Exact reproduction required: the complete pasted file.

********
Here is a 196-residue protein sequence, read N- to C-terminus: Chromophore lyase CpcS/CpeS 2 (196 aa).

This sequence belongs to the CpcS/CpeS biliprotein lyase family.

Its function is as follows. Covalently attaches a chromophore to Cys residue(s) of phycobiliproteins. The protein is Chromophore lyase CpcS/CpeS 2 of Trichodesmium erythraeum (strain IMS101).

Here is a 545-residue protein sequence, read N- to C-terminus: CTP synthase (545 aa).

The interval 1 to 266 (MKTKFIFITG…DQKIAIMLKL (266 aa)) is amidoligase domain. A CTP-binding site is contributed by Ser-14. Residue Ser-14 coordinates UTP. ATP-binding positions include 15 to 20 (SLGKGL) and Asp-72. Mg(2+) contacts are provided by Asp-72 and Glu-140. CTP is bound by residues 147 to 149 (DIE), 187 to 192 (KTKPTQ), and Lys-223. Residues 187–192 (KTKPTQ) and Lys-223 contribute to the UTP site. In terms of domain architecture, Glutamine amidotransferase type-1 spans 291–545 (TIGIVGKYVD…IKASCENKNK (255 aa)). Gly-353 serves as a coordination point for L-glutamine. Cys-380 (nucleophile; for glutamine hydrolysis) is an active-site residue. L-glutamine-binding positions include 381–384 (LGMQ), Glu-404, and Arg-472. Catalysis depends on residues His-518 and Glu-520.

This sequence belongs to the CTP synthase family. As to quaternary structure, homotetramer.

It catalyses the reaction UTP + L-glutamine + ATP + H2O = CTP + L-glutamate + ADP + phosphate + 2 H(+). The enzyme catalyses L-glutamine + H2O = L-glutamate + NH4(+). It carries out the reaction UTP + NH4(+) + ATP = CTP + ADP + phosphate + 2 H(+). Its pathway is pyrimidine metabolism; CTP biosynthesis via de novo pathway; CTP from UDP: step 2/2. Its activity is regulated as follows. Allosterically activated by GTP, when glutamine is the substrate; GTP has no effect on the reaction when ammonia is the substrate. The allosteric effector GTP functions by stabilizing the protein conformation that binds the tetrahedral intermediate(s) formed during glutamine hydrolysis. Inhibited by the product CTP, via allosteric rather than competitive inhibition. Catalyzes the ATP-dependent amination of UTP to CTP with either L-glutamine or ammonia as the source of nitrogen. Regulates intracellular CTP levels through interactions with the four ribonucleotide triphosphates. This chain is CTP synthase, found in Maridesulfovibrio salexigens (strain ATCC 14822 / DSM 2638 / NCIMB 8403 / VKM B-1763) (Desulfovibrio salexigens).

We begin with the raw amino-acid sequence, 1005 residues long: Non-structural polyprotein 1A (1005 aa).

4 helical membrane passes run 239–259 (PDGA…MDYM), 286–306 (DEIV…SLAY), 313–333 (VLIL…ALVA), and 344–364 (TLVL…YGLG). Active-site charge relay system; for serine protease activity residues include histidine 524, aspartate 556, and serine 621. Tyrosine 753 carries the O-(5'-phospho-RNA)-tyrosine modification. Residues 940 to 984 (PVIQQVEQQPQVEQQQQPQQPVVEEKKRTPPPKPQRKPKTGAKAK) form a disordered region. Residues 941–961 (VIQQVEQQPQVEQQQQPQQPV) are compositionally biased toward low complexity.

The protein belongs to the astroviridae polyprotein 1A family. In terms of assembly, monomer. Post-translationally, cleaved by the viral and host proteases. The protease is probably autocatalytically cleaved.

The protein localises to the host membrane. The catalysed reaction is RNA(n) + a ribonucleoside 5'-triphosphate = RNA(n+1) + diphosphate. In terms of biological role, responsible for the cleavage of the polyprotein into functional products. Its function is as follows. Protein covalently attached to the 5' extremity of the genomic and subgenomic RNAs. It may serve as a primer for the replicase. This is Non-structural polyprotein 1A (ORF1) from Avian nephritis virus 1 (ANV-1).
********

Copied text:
Here is a 196-residue protein sequence, read N- to C-terminus: Chromophore lyase CpcS/CpeS 2 (196 aa).

This sequence belongs to the CpcS/CpeS biliprotein lyase family.

Its function is as follows. Covalently attaches a chromophore to Cys residue(s) of phycobiliproteins. The protein is Chromophore lyase CpcS/CpeS 2 of Trichodesmium erythraeum (strain IMS101).

Here is a 545-residue protein sequence, read N- to C-terminus: CTP synthase (545 aa).

The interval 1 to 266 (MKTKFIFITG…DQKIAIMLKL (266 aa)) is amidoligase domain. A CTP-binding site is contributed by Ser-14. Residue Ser-14 coordinates UTP. ATP-binding positions include 15 to 20 (SLGKGL) and Asp-72. Mg(2+) contacts are provided by Asp-72 and Glu-140. CTP is bound by residues 147 to 149 (DIE), 187 to 192 (KTKPTQ), and Lys-223. Residues 187–192 (KTKPTQ) and Lys-223 contribute to the UTP site. In terms of domain architecture, Glutamine amidotransferase type-1 spans 291–545 (TIGIVGKYVD…IKASCENKNK (255 aa)). Gly-353 serves as a coordination point for L-glutamine. Cys-380 (nucleophile; for glutamine hydrolysis) is an active-site residue. L-glutamine-binding positions include 381–384 (LGMQ), Glu-404, and Arg-472. Catalysis depends on residues His-518 and Glu-520.

This sequence belongs to the CTP synthase family. As to quaternary structure, homotetramer.

It catalyses the reaction UTP + L-glutamine + ATP + H2O = CTP + L-glutamate + ADP + phosphate + 2 H(+). The enzyme catalyses L-glutamine + H2O = L-glutamate + NH4(+). It carries out the reaction UTP + NH4(+) + ATP = CTP + ADP + phosphate + 2 H(+). Its pathway is pyrimidine metabolism; CTP biosynthesis via de novo pathway; CTP from UDP: step 2/2. Its activity is regulated as follows. Allosterically activated by GTP, when glutamine is the substrate; GTP has no effect on the reaction when ammonia is the substrate. The allosteric effector GTP functions by stabilizing the protein conformation that binds the tetrahedral intermediate(s) formed during glutamine hydrolysis. Inhibited by the product CTP, via allosteric rather than competitive inhibition. Catalyzes the ATP-dependent amination of UTP to CTP with either L-glutamine or ammonia as the source of nitrogen. Regulates intracellular CTP levels through interactions with the four ribonucleotide triphosphates. This chain is CTP synthase, found in Maridesulfovibrio salexigens (strain ATCC 14822 / DSM 2638 / NCIMB 8403 / VKM B-1763) (Desulfovibrio salexigens).

We begin with the raw amino-acid sequence, 1005 residues long: Non-structural polyprotein 1A (1005 aa).

4 helical membrane passes run 239–259 (PDGA…MDYM), 286–306 (DEIV…SLAY), 313–333 (VLIL…ALVA), and 344–364 (TLVL…YGLG). Active-site charge relay system; for serine protease activity residues include histidine 524, aspartate 556, and serine 621. Tyrosine 753 carries the O-(5'-phospho-RNA)-tyrosine modification. Residues 940 to 984 (PVIQQVEQQPQVEQQQQPQQPVVEEKKRTPPPKPQRKPKTGAKAK) form a disordered region. Residues 941–961 (VIQQVEQQPQVEQQQQPQQPV) are compositionally biased toward low complexity.

The protein belongs to the astroviridae polyprotein 1A family. In terms of assembly, monomer. Post-translationally, cleaved by the viral and host proteases. The protease is probably autocatalytically cleaved.

The protein localises to the host membrane. The catalysed reaction is RNA(n) + a ribonucleoside 5'-triphosphate = RNA(n+1) + diphosphate. In terms of biological role, responsible for the cleavage of the polyprotein into functional products. Its function is as follows. Protein covalently attached to the 5' extremity of the genomic and subgenomic RNAs. It may serve as a primer for the replicase. This is Non-structural polyprotein 1A (ORF1) from Avian nephritis virus 1 (ANV-1).